Another Roller Coaster Ride

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When I examined my body in the mirror this morning, I felt a rare surge of confidence. I thought to myself, “You know what? I don’t look that bad. I look alright!” I still haven’t lost any of the weight I put on from binging (in fact, I’m still gaining weight), but since I’ve been exercising 2 to 3 times per week for a few months now and I’ve stopped having frequent binges, I thought I looked a bit less flabby.

I carried my newfound confidence into the office. I was feeling good, and it’s been a long time since I’ve felt good about my body. Then it happened.

I was asked to upload some photos from an alumni event online, and there was a picture of me. I looked fat. There was no way around it. That was not how I thought I looked when I looked in the mirror this morning. We’ve all heard that the camera supposedly adds 10 lbs. but this didn’t even look like me. My legs, which I had deemed my favourite feature earlier today, looked like giant ham hocks. My body and face looked like a marshmallow: puffy and round.

I was upset. My self-esteem plummeted. I hated what I saw. And then, after eating lunch, I binged.

To people unfamiliar with BED, it may not make sense why someone who hated how fat she looked would then devour way too much food in way too little time. But that’s the vicious cycle binge eaters are trapped in: our disgust with ourselves leads to binge eating for comfort or out of hopelessness, which leads to even greater shame and self-loathing, which leads to more binge eating, and so forth.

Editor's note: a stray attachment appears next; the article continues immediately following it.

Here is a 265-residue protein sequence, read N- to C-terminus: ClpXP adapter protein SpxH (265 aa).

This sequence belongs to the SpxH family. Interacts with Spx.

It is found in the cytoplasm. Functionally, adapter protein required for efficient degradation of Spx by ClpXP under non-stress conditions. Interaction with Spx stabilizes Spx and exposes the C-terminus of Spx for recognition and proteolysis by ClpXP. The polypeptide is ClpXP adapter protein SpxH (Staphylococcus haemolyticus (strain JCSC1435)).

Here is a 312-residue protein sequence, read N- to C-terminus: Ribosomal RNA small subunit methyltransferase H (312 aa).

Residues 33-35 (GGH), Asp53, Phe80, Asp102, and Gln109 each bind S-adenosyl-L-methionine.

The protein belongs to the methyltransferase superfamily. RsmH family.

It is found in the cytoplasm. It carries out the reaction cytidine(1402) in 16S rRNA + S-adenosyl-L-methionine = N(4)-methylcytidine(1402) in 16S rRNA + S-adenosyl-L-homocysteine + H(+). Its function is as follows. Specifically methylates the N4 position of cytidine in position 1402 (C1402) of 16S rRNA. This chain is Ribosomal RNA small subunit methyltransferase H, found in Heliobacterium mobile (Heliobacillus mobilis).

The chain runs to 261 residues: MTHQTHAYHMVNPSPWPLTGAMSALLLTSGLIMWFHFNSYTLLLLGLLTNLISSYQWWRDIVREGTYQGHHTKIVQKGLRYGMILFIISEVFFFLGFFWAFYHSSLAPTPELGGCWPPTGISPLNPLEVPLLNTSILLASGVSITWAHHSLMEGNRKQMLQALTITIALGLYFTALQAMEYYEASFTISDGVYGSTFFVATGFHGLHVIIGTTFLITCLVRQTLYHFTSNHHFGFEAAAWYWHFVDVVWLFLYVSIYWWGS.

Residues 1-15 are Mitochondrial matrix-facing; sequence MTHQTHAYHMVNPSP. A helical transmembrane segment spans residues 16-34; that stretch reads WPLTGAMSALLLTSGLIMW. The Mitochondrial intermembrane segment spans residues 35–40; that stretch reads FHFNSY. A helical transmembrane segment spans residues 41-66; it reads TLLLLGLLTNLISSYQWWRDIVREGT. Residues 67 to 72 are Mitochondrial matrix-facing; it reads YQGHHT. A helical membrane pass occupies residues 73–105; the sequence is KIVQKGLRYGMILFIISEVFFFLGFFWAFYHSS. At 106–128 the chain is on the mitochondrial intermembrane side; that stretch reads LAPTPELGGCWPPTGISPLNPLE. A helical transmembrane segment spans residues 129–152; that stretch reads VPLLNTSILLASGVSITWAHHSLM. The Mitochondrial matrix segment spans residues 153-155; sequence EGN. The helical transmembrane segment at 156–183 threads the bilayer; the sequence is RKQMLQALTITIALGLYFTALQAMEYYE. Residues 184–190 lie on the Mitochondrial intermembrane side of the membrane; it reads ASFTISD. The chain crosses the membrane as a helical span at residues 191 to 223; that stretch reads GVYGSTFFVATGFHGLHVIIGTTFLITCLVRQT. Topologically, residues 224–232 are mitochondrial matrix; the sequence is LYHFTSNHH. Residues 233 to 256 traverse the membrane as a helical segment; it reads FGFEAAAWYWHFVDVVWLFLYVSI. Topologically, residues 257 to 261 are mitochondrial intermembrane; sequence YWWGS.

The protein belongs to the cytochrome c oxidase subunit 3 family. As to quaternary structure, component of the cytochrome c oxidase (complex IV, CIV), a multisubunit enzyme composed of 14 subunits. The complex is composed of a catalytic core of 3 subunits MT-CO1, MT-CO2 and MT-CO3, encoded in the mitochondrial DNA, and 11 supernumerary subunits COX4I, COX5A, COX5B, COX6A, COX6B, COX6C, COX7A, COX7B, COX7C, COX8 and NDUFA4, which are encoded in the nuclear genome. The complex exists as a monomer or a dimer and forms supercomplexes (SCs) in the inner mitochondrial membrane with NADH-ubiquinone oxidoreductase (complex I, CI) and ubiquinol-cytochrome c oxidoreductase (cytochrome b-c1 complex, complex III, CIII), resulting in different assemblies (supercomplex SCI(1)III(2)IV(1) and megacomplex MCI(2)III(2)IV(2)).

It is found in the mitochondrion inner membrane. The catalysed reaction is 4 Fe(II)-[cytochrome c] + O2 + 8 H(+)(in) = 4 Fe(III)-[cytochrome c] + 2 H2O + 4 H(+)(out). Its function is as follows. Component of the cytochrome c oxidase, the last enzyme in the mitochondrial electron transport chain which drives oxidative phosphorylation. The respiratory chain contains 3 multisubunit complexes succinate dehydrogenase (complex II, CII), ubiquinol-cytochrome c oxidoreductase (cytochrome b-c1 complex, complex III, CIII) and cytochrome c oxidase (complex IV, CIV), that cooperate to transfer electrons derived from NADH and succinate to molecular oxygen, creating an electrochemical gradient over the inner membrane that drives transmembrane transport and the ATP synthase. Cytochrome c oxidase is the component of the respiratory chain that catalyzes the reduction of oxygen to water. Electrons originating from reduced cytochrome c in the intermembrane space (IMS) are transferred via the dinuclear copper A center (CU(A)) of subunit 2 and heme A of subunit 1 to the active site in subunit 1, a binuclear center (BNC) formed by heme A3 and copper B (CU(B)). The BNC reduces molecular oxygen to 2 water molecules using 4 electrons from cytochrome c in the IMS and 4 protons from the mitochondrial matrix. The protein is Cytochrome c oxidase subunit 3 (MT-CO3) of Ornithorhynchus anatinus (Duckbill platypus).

What happened has happened, so the only thing I can do is move forward and renew my commitment towards recovery. I feel beyond uncomfortably full right now and extremely disappointed in myself. I hope that the rest of the week will be better, but ultimately, that’s up to me. Recovery is up to me. It is up to me to make my life better. The thought of this is tiring, but liberating.

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6 thoughts on “Another Roller Coaster Ride

  1. I binged today, too. I feel your pain, I really do. These are learned behaviours and they are ingrained, and they are very hard to fight. Try to forgive yourself. Just because it’s hard now, doesn’t mean it always will be! That gives me some comfort; I hope it does for you, too.

    • I wish more people struggling with binge eating disorder had a chance to read my blog because even though this type of post isn’t offering any recovery strategies (though I do have those as well), simply knowing that you’re not the only one out there feeling this way is a HUGE comfort. It makes life a little less lonely. I want to give you and others like us the hope that yes, I’ve been there too, but it can and will get better if you put the effort in.

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